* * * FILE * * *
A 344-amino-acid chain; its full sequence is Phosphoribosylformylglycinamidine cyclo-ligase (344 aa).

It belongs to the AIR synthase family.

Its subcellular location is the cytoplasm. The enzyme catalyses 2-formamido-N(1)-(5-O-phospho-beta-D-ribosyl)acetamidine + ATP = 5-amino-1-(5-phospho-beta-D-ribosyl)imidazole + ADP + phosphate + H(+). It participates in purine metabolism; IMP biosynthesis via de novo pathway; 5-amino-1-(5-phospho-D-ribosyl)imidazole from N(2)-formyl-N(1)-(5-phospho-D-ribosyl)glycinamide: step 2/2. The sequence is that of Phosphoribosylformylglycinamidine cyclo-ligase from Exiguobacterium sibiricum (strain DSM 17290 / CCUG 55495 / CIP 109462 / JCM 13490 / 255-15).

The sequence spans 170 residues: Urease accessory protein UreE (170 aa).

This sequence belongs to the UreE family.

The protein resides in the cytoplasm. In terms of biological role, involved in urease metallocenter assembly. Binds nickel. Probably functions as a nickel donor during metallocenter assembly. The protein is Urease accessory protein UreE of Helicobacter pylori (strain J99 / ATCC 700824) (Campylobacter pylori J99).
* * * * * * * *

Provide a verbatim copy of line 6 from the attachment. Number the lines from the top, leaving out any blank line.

The protein resides in the cytoplasm. In terms of biological role, involved in urease metallocenter assembly. Binds nickel. Probably functions as a nickel donor during metallocenter assembly. The protein is Urease accessory protein UreE of Helicobacter pylori (strain J99 / ATCC 700824) (Campylobacter pylori J99).